By an Advocate. (Glasgow, William Hodge & Co.) printed copy as much Churchill's back as Monson. This book is intended for those persons about to marry, Many others might be named; but I will not trespass and others of the general public wbo are interested in further on your space, except to say that if any one the subject. It has not been written for the legal wishes to become a member of the society, or wants to practitioner, but for the ignorant layman, whose loose know more about it, let him ask, not a policeman, but and hazy conceptions of marriage quite astonish the the provisional secretary,
J. K. LAUGHTON. learned advocate, Free uge has been made of the law Catesby House, Manor Road, Barnet. reports, and many of the cases which have aroused great popular interest are referred to. Much curious and interesting matter will be found in the pages of this
Notices to Correspondents. little book.
We must call special attention to the following notices: A Fragment of the Apocryphal Gospel of St. Peter found at Akhmim in Egypt. Translated from the address of the sender, not necessarily for publication, but
On all communications must be written the name and Greek. (Norgate.) The apocryphal gospel attributed to St. Peter has as a guarantee of good faith. been discussed so fully in magazines and newspapers that We cannot undertake to answer queries privately. we shall discharge our duty by acknowledging this To secure insertion of communications correspondente translation and saying that the rondering is correct and must observe the following rule. Let each note, quory, scholarlike. Where difficulties occur-and there are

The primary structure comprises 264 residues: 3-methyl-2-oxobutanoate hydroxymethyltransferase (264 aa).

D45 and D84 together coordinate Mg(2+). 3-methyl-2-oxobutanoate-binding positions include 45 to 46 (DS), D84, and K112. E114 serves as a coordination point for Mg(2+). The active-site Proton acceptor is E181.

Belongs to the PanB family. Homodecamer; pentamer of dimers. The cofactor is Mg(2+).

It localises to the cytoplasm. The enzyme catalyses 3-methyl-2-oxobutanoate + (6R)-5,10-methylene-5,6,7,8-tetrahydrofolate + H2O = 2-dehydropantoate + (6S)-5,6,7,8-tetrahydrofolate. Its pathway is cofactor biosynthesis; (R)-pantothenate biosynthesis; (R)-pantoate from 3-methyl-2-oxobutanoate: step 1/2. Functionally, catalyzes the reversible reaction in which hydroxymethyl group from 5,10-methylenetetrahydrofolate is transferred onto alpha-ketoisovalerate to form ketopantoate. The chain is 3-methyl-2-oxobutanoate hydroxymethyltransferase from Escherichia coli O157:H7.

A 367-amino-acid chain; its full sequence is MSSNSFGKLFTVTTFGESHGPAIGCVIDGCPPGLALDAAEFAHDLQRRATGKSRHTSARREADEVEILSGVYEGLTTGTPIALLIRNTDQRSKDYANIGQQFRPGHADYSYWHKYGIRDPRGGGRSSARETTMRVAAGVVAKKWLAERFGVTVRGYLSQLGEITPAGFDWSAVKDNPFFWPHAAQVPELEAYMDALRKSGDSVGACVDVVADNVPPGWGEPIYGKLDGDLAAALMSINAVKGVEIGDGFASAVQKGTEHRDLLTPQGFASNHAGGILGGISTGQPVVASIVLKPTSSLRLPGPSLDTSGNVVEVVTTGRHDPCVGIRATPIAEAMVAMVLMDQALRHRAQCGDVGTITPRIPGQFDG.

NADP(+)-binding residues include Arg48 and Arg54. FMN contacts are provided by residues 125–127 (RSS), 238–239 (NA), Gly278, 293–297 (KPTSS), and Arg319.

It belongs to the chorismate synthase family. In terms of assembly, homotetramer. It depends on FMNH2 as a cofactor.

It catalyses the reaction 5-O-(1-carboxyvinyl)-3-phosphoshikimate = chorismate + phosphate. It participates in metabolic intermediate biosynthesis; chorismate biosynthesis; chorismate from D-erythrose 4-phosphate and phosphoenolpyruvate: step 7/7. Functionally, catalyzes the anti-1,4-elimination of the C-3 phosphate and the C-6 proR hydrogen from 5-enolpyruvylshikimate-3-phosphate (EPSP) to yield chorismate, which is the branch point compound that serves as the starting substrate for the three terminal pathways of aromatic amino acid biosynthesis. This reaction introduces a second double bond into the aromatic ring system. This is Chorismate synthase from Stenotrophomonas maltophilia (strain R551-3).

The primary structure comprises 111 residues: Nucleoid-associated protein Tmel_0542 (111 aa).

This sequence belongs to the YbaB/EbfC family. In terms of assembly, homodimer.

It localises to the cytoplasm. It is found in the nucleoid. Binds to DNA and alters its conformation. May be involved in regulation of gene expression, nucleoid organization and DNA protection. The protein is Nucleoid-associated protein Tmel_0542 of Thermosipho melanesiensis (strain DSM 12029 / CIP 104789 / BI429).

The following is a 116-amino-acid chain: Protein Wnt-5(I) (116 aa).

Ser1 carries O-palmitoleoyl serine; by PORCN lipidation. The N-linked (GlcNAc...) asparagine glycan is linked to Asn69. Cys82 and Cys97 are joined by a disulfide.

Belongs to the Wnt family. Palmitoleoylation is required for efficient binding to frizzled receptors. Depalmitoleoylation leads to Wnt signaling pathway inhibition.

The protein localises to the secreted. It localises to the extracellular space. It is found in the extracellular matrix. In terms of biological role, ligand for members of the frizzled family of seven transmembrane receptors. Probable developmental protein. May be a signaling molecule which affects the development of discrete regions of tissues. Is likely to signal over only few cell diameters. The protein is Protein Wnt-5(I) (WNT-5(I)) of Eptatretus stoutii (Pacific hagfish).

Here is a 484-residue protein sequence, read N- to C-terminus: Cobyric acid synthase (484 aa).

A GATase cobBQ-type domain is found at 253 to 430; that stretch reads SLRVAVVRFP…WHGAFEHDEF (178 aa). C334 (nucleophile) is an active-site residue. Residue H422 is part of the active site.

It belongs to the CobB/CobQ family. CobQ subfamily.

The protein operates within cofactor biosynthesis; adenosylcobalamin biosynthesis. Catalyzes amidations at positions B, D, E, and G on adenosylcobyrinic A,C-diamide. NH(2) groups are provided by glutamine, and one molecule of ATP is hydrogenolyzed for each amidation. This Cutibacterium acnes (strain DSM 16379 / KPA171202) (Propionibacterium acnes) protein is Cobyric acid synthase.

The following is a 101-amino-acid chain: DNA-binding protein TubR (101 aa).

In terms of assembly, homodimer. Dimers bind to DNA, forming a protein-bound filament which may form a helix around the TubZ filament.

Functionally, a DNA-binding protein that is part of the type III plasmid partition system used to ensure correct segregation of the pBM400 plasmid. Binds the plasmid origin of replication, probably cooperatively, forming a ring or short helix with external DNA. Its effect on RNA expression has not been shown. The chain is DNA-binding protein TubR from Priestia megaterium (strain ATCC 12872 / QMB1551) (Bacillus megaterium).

or reply be written on a separate slip of paper, with the several—the anonymous author of this version has given signature of the writer
and such address as he wishes to the alternative renderings of other scholars.
appear. Correspondents who repeat queries are requested We have received the fifth volume of the Acts of the to head the second communication "Duplicate." Privy Council of England, edited for the Master of the PENTELOW (8th S. iii, 109).-Will E. be good enough Rolls by John Roche Dasent (Her Majesty's Stationery to communicate with A, B; Pentelow, 6, Claremont Office). It includes the years 1554-1556. In the six- Villas, Sydenham, S.E. teenth century the Privy Council was in many respects